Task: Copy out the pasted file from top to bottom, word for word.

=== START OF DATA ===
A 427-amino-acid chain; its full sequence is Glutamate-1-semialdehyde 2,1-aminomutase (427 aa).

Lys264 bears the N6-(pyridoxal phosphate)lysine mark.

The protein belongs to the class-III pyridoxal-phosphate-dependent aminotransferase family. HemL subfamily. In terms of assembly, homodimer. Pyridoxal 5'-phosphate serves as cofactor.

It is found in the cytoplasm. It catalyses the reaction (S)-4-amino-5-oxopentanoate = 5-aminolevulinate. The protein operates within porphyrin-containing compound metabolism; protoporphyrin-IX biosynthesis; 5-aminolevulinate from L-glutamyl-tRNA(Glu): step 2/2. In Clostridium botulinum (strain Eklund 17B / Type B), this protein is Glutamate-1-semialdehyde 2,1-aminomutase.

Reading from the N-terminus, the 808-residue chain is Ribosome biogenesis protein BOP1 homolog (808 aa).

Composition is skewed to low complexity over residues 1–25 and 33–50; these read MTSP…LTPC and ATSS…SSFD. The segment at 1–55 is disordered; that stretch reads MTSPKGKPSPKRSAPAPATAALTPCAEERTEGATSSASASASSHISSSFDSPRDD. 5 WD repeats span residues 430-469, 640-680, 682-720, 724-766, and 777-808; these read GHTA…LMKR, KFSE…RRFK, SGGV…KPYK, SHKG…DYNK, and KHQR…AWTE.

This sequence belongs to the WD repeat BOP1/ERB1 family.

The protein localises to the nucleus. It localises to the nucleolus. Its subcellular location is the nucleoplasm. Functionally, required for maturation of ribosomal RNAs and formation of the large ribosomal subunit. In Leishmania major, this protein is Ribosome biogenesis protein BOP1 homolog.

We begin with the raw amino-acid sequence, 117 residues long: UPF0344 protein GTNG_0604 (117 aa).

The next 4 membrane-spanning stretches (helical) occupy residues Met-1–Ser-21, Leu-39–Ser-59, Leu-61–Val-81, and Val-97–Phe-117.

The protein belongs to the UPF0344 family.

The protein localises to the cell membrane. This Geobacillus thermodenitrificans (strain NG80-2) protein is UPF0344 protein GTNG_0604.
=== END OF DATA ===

A 427-amino-acid chain; its full sequence is Glutamate-1-semialdehyde 2,1-aminomutase (427 aa).

Lys264 bears the N6-(pyridoxal phosphate)lysine mark.

The protein belongs to the class-III pyridoxal-phosphate-dependent aminotransferase family. HemL subfamily. In terms of assembly, homodimer. Pyridoxal 5'-phosphate serves as cofactor.

It is found in the cytoplasm. It catalyses the reaction (S)-4-amino-5-oxopentanoate = 5-aminolevulinate. The protein operates within porphyrin-containing compound metabolism; protoporphyrin-IX biosynthesis; 5-aminolevulinate from L-glutamyl-tRNA(Glu): step 2/2. In Clostridium botulinum (strain Eklund 17B / Type B), this protein is Glutamate-1-semialdehyde 2,1-aminomutase.

Reading from the N-terminus, the 808-residue chain is Ribosome biogenesis protein BOP1 homolog (808 aa).

Composition is skewed to low complexity over residues 1–25 and 33–50; these read MTSP…LTPC and ATSS…SSFD. The segment at 1–55 is disordered; that stretch reads MTSPKGKPSPKRSAPAPATAALTPCAEERTEGATSSASASASSHISSSFDSPRDD. 5 WD repeats span residues 430-469, 640-680, 682-720, 724-766, and 777-808; these read GHTA…LMKR, KFSE…RRFK, SGGV…KPYK, SHKG…DYNK, and KHQR…AWTE.

This sequence belongs to the WD repeat BOP1/ERB1 family.

The protein localises to the nucleus. It localises to the nucleolus. Its subcellular location is the nucleoplasm. Functionally, required for maturation of ribosomal RNAs and formation of the large ribosomal subunit. In Leishmania major, this protein is Ribosome biogenesis protein BOP1 homolog.

We begin with the raw amino-acid sequence, 117 residues long: UPF0344 protein GTNG_0604 (117 aa).

The next 4 membrane-spanning stretches (helical) occupy residues Met-1–Ser-21, Leu-39–Ser-59, Leu-61–Val-81, and Val-97–Phe-117.

The protein belongs to the UPF0344 family.

The protein localises to the cell membrane. This Geobacillus thermodenitrificans (strain NG80-2) protein is UPF0344 protein GTNG_0604.